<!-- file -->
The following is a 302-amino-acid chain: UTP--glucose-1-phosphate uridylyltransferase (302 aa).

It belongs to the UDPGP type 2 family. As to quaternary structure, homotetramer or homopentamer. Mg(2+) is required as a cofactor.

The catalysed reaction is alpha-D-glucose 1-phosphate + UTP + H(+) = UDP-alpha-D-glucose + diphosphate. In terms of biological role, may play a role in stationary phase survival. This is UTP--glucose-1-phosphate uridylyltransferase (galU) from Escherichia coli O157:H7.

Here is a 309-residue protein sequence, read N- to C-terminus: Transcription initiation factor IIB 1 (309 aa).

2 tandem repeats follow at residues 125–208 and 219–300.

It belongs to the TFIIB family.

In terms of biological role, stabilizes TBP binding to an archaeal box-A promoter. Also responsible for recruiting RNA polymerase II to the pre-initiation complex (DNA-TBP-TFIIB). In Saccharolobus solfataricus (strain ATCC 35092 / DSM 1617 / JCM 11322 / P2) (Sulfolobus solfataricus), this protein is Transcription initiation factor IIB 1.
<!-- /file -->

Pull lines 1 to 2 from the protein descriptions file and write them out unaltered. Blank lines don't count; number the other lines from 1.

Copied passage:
The following is a 302-amino-acid chain: UTP--glucose-1-phosphate uridylyltransferase (302 aa).

It belongs to the UDPGP type 2 family. As to quaternary structure, homotetramer or homopentamer. Mg(2+) is required as a cofactor.